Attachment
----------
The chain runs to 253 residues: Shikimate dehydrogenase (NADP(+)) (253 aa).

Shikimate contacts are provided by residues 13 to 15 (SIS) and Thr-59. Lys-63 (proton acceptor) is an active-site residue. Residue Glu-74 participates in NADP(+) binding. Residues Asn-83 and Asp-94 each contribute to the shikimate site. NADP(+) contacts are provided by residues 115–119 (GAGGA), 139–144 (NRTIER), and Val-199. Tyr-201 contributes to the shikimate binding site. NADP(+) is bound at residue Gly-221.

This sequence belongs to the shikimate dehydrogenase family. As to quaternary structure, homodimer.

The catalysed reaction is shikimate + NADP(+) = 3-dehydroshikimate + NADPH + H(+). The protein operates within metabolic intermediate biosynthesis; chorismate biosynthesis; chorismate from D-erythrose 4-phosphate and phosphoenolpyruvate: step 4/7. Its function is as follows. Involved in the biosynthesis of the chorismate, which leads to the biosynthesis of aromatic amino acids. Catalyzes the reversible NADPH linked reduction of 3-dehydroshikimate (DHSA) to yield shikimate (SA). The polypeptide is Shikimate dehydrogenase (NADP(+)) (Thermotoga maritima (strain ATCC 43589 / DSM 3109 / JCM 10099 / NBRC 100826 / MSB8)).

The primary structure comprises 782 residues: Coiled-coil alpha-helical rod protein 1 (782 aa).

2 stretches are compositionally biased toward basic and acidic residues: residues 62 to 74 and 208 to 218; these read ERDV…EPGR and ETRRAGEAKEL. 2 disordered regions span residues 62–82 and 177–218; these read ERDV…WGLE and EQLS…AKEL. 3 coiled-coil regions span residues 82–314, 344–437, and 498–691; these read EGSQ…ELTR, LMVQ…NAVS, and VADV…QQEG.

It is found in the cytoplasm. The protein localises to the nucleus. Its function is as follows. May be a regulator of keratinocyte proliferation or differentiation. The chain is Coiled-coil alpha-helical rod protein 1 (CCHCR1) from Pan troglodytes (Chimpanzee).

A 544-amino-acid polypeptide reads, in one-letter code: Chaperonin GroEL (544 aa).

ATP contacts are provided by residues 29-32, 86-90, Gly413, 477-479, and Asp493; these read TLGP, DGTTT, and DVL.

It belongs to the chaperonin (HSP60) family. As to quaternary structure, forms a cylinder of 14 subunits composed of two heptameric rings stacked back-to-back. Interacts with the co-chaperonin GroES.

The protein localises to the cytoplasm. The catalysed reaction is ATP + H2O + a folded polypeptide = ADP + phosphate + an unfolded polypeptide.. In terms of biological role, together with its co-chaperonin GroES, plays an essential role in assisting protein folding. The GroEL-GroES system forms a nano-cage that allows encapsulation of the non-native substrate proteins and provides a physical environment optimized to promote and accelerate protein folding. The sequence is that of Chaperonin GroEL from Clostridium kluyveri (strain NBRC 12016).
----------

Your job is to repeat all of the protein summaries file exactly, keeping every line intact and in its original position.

The chain runs to 253 residues: Shikimate dehydrogenase (NADP(+)) (253 aa).

Shikimate contacts are provided by residues 13 to 15 (SIS) and Thr-59. Lys-63 (proton acceptor) is an active-site residue. Residue Glu-74 participates in NADP(+) binding. Residues Asn-83 and Asp-94 each contribute to the shikimate site. NADP(+) contacts are provided by residues 115–119 (GAGGA), 139–144 (NRTIER), and Val-199. Tyr-201 contributes to the shikimate binding site. NADP(+) is bound at residue Gly-221.

This sequence belongs to the shikimate dehydrogenase family. As to quaternary structure, homodimer.

The catalysed reaction is shikimate + NADP(+) = 3-dehydroshikimate + NADPH + H(+). The protein operates within metabolic intermediate biosynthesis; chorismate biosynthesis; chorismate from D-erythrose 4-phosphate and phosphoenolpyruvate: step 4/7. Its function is as follows. Involved in the biosynthesis of the chorismate, which leads to the biosynthesis of aromatic amino acids. Catalyzes the reversible NADPH linked reduction of 3-dehydroshikimate (DHSA) to yield shikimate (SA). The polypeptide is Shikimate dehydrogenase (NADP(+)) (Thermotoga maritima (strain ATCC 43589 / DSM 3109 / JCM 10099 / NBRC 100826 / MSB8)).

The primary structure comprises 782 residues: Coiled-coil alpha-helical rod protein 1 (782 aa).

2 stretches are compositionally biased toward basic and acidic residues: residues 62 to 74 and 208 to 218; these read ERDV…EPGR and ETRRAGEAKEL. 2 disordered regions span residues 62–82 and 177–218; these read ERDV…WGLE and EQLS…AKEL. 3 coiled-coil regions span residues 82–314, 344–437, and 498–691; these read EGSQ…ELTR, LMVQ…NAVS, and VADV…QQEG.

It is found in the cytoplasm. The protein localises to the nucleus. Its function is as follows. May be a regulator of keratinocyte proliferation or differentiation. The chain is Coiled-coil alpha-helical rod protein 1 (CCHCR1) from Pan troglodytes (Chimpanzee).

A 544-amino-acid polypeptide reads, in one-letter code: Chaperonin GroEL (544 aa).

ATP contacts are provided by residues 29-32, 86-90, Gly413, 477-479, and Asp493; these read TLGP, DGTTT, and DVL.

It belongs to the chaperonin (HSP60) family. As to quaternary structure, forms a cylinder of 14 subunits composed of two heptameric rings stacked back-to-back. Interacts with the co-chaperonin GroES.

The protein localises to the cytoplasm. The catalysed reaction is ATP + H2O + a folded polypeptide = ADP + phosphate + an unfolded polypeptide.. In terms of biological role, together with its co-chaperonin GroES, plays an essential role in assisting protein folding. The GroEL-GroES system forms a nano-cage that allows encapsulation of the non-native substrate proteins and provides a physical environment optimized to promote and accelerate protein folding. The sequence is that of Chaperonin GroEL from Clostridium kluyveri (strain NBRC 12016).